I wouldn't rule the idea out entirely though.  The advantage of a kind of snap-on flexibility/rigidity makes it nice for "snaping" a gun into a holster or an attachment onto your gun, with screws to adjust tension.  That tension might be difficult to adjust or keep working anywhere too close to a hot ejection port.  Some kind of basket, made of kydex with the same kind of nylon netting in a Caldwell brass catcher, to let the brass cool quickly, could maybe work.  Soft metal with a spring or ball-detent, like the caldwell picatinny attachment might be a clearly superior solution though, anywhere near hot propellant gases.

    I don't mix fast shooting and practicing drawing.  I typically do slow, low round count drills if I'm reholstering between shots, just because my hoslter is made out of relatively thin .06 Kydex, and I don't want to wear it out/deform it unnecessarily.  I'm still waiting for a .08 thickness "buy one, get two sheets" sale, since my efforts at double thickness .06 holster making were lousy.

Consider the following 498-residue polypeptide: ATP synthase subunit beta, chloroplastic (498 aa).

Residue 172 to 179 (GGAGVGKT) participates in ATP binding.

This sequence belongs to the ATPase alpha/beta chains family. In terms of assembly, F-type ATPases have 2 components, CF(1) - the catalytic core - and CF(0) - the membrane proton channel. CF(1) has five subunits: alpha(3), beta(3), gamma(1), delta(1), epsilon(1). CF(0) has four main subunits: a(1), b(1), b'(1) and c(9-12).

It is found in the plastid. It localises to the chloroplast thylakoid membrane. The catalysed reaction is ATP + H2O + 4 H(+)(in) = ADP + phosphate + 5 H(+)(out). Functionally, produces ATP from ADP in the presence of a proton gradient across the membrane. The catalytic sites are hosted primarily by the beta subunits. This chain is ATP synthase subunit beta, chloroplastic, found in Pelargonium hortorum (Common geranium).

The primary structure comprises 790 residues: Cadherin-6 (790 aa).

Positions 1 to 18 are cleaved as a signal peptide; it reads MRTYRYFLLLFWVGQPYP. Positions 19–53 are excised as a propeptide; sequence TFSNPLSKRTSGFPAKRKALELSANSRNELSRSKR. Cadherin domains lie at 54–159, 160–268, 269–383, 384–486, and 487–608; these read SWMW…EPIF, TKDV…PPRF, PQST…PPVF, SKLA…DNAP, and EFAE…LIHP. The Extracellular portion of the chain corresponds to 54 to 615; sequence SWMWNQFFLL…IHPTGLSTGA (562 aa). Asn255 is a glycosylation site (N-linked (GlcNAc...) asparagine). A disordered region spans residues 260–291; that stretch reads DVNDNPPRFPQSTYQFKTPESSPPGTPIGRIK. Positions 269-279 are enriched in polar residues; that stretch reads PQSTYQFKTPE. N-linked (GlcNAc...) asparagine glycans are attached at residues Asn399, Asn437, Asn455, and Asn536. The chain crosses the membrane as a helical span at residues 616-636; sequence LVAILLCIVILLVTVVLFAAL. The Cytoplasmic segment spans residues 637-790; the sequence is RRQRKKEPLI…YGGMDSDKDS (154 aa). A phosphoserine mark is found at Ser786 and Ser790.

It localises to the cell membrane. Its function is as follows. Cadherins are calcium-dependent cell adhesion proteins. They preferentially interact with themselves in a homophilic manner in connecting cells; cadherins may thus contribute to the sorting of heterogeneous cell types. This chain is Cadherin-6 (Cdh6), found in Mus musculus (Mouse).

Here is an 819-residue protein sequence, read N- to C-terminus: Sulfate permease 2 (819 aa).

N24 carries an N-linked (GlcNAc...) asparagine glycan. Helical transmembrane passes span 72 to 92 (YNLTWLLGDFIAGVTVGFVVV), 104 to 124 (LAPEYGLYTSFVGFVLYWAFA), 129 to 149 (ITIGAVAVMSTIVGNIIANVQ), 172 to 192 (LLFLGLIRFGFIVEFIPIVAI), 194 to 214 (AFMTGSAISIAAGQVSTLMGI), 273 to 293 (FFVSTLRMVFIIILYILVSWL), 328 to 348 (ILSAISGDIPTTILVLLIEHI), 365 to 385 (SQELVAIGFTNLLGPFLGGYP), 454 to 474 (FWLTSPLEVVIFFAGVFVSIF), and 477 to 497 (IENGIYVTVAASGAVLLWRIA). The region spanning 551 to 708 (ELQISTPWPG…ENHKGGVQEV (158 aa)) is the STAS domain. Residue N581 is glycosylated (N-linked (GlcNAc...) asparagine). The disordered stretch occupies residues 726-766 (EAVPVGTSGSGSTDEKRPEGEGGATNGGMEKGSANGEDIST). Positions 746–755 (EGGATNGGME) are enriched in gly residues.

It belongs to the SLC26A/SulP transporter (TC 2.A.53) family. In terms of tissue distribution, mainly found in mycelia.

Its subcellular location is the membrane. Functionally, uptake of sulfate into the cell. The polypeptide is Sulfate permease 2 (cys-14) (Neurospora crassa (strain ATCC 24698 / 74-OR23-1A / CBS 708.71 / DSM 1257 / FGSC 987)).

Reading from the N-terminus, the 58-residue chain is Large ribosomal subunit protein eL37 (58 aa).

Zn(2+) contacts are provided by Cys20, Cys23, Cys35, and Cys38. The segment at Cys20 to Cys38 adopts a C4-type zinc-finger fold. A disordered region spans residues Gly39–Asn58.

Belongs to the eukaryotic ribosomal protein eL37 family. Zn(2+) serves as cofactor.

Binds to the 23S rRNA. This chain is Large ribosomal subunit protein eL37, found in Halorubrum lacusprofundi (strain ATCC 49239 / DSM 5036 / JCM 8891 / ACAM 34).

I paid about$1.50 for each 8" x 12" x .06 inch thick Kydex T, when it was on sale from the link below.  (A more temperature stable, impact resistant subtype).  https://holsterbuilder.com/product-category/material/
  • nbody said:


    A rigid kydex "bucket" that served as a part of the stock would not just catch brass, but would also allow use of the support hand under the stock.

    Its a neat idea, but I'd wonder about how the brass cools.  How much is the openness of that brass ejection chute also a part of how air cools the entire action instead of baking your face.  For low rates of fire, it probably wouldn't be an issue.


    Also, Kydex "V" is the super cheap stuff I've seen on ebay, that I avoided trying after reading below:


    There’s KYDEX and then there’s KYDEX